God pardoned/forgave them because Moses asked! What if Moses hadn’t cared and hadn’t asked?

It’s not just God demonstrating compassion here, Moses has learned from God what it means to care deeply about people – even when they don’t care deeply in return. In fact from God’s perspective, they have been disobedient, disloyal, despising of Him and tested Him. And yet, He’s willing to pardon at the request of Moses.

Alas, the pardon does not eradicate the effects/consequences of this rebellion – they have forfeited the land. Only the faithful Caleb (and Joshua) will enter the land. There are consequences to our sin. Others pay the price as well

  • the children of the Israelite’s paid the price
  • the whole nation paid as they wandered in the wilderness
  • even the faithful paid as they wandered for 40 years too!

As I reflect on this Old Testament passage today I am again thankful for the gift of the Old Testament – an act of God’s grace to reveal Himself to us!

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Observe This

The word “observe” can mean to simply “notice” something or it can mean “to fulfill or comply with”. It is this latter meaning that is the predominant way in which the word is used in the Bible.

In Numbers  (I know, one of your favorite chapters, right!?), God lays out an opportunity for those who were not able to participate in the regular Passover to have a second chance to participate in another Passover a month later (Did you know there were two Passovers?).

If you read Numbers 9:4-5, 9-12 you will notice the word “observe” (HCSB translation) five times. God says observe…observe…observe…observe…observe…observe. And then there’s all those pesky little prepositions like “on”, “at”, “in”, “with”.

God is pretty intent on one thing in this passage – that His people fully participate in (“comply with” from our earlier definition) the Passover celebration. This “command” (verse 5) is so important to God he allows a second chance (makes a “way”) for those who are “disqualified” from participating the first time it’s celebrated.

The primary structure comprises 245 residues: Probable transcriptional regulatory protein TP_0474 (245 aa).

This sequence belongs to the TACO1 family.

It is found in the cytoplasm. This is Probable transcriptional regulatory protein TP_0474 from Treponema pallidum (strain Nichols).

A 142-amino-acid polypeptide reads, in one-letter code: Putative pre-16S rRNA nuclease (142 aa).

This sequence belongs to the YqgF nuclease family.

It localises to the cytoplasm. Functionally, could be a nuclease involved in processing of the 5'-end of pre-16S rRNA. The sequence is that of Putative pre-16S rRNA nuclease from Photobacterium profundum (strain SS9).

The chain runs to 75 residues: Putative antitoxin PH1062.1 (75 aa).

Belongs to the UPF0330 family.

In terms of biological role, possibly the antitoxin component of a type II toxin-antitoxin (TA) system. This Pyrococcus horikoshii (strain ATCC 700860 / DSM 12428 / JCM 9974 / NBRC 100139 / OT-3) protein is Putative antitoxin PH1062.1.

Are you observing “everything (verse 5) God has “commanded” you to do?

Let’s get back to the basics – actually obey what we know – and then God will show us the next step.

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The Radical Book For Kids

The Radical Book for Kids by Champ Thornton is anything but “just for kids”. This phenomenal book belongs in everyone’s library. If you don’t have a library start one and make this your first purchase.

This engaging and illustrative book is packed with charts, info-grams, call-outs, and even recipes (unleavened bread). We read this with our nine year old son as part of our bed-time routine and I might have liked it more than him (and I’ve been teaching Bible for 20 years).

The sixty-seven chapters deal with everything from understanding the structure and contents of the Bible to jewels in the Bible, making a sundial, Christian symbols, making pottery, how to memorize anything, explaining God’s glory, growing up, Latin words and more.

Adults and kids will both learn from this great book. A top pick.

About Kevin : I have been teaching the Bible for 20+ years in Churches, Schools and Colleges as well as involved in church planting, food service industry, retail industry, and more. On a personal note I’m married with one son, love to camp, cook, canoe and collect books (I read some of them too!).